“Masking can make a huge difference in terms of reducing the spread and also getting other people ill,” she said. “We’re not just worried about patients but also our workforce. Being able to do these things, not just for COVID-19, but now for flu and other viral illnesses can make a world of difference and take away some of the burden in our medical facilities.”
Three Crosses Regional Hospital and MountainView Regional Hospital in Las Cruces did not respond to repeated requests for comment.
New Mexico is experiencing “very high” levels of respiratory illness, a catch-all category encompassing COVID-19, RSV and other seasonal viruses, according to a Dec. 10 report from the state health department. South-central and southeastern counties’ levels tend to be “high” or “very high.”
Admissions rise in other southern New Mexico hospitals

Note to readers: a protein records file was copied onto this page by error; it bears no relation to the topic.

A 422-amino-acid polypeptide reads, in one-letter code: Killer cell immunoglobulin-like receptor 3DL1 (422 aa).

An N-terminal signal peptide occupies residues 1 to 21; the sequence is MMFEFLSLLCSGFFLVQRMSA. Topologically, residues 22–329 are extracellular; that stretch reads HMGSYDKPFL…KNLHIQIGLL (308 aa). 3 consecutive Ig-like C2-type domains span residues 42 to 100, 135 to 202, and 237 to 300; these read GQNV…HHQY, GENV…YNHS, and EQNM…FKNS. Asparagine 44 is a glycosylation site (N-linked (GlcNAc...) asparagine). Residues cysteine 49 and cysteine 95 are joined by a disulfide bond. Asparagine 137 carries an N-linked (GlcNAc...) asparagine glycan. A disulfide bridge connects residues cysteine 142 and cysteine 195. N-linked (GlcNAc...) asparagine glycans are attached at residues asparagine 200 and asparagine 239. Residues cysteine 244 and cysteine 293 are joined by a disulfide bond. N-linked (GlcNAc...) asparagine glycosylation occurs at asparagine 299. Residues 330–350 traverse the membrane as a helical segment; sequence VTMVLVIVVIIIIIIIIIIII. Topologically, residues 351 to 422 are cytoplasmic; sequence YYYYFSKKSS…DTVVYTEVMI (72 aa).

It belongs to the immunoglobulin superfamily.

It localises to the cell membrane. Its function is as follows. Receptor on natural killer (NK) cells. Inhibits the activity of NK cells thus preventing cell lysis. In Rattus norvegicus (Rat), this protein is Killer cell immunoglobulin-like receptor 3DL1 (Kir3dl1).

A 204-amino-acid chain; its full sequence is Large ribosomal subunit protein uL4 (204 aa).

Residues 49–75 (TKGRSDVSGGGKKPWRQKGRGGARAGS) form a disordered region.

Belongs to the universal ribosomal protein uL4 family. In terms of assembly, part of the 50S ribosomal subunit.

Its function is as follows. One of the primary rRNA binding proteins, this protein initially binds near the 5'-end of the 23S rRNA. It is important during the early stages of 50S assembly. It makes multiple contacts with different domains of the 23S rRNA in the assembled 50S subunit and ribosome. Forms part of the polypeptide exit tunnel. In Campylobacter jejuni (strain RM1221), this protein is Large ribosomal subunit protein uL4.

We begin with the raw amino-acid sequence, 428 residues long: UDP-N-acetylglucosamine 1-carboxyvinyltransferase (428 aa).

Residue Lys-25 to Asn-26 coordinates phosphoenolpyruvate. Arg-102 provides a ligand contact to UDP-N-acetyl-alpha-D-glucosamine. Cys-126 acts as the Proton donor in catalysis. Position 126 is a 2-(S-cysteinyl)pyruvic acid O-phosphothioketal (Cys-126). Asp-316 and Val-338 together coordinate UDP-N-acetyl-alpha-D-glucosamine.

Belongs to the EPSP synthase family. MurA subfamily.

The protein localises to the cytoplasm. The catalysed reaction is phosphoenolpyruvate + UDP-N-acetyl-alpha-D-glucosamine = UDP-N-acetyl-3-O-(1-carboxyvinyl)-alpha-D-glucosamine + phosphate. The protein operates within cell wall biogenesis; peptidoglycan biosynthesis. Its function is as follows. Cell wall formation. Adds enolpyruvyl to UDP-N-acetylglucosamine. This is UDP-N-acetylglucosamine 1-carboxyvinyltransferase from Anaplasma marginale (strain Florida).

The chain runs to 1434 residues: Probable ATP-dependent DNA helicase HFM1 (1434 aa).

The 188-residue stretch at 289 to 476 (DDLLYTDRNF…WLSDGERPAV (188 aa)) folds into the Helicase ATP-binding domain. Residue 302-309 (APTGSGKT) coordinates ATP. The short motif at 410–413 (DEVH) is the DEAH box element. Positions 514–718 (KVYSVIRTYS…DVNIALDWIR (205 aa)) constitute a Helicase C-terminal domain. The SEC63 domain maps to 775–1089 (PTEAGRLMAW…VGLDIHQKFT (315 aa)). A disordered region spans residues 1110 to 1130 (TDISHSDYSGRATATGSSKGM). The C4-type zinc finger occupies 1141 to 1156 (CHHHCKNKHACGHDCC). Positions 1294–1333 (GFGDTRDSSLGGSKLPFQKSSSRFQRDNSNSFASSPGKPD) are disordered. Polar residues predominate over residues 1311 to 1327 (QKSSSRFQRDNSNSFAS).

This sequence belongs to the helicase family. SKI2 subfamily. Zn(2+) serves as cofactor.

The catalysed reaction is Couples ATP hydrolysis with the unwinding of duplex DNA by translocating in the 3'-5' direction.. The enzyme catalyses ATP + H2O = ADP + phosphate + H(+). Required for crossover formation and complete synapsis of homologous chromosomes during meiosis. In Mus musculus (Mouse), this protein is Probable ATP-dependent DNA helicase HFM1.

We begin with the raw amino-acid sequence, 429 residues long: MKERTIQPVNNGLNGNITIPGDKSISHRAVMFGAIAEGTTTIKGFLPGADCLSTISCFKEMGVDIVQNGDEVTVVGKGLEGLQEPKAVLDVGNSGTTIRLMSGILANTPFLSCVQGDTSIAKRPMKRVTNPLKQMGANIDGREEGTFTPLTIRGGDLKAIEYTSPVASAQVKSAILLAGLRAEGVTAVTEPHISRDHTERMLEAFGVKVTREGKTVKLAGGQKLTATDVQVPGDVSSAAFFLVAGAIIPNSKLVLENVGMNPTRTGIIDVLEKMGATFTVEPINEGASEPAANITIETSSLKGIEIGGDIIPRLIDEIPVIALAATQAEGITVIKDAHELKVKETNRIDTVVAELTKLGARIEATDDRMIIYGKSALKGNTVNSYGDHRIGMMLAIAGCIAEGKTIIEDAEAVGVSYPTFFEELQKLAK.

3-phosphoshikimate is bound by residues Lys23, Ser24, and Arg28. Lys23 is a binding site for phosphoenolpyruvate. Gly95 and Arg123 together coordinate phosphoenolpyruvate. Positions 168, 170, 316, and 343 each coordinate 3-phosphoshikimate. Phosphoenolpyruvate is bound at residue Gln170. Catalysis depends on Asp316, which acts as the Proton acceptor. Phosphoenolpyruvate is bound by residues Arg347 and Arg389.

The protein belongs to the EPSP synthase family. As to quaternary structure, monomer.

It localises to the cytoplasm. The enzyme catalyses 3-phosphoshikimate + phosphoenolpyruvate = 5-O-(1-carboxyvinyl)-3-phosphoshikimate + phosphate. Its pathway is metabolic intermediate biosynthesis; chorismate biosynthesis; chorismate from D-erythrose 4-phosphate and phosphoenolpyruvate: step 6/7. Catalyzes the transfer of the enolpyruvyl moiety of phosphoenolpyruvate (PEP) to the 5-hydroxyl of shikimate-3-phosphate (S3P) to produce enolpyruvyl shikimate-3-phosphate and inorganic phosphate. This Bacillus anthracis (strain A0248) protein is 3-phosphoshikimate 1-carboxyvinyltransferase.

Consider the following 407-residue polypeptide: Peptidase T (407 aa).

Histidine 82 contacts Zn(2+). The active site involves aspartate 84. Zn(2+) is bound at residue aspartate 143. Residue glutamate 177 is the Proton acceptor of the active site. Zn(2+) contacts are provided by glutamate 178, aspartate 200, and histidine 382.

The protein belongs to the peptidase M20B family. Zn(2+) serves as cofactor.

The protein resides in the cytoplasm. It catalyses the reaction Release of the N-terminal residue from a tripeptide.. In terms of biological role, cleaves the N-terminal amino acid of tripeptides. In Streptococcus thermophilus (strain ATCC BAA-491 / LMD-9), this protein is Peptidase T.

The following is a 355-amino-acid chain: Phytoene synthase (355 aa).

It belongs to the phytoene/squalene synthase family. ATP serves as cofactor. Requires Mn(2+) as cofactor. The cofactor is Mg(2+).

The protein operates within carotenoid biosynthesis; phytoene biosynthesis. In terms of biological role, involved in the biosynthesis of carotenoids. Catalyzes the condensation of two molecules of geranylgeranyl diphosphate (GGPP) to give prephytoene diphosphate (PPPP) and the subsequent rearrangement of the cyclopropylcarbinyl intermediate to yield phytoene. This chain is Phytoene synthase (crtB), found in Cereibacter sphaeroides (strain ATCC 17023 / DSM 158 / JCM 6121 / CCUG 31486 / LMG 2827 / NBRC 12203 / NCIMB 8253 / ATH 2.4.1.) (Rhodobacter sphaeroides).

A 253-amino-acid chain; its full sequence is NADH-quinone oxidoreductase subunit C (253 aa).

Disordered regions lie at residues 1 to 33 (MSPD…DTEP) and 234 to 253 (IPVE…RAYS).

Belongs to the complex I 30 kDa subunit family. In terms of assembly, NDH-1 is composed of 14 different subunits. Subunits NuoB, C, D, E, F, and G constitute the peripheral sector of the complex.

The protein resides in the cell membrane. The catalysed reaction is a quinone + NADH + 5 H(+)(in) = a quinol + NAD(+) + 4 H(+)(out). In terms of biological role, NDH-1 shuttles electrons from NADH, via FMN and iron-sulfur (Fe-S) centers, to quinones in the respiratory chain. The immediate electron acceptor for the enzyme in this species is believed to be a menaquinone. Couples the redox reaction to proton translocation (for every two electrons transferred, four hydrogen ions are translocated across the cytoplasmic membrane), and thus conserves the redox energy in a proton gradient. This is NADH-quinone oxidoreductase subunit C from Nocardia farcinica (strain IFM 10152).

In early December, the emergency room at Lincoln County Medical Center saw 77 patients daily, said CEO Todd Oberheu.
“We typically run 35 to 40 patients here in Ruidoso, so that’s double what we would consider a normal day,” Oberheu said.
The 25-bed critical access hospital in Ruidoso also runs clinics in the surrounding communities of Capitan, Hondo, Corona and Carrizozo.
“We are right there, at our normal licensed capacity, but so far we’ve been able to handle most everything we need to,” Oberheu said.
Lincoln County Medical Center does not have any intensive care beds for children.
“If we end up having a patient that requires pediatric ICU, or even a situation of a 3-, 4-week-old child with RSV, we assess that position to determine if we’re capable of treating that,” Oberheu said, adding that the hospital will transfer children to Albuquerque, Las Cruces, El Paso or Roswell, depending on bed availability.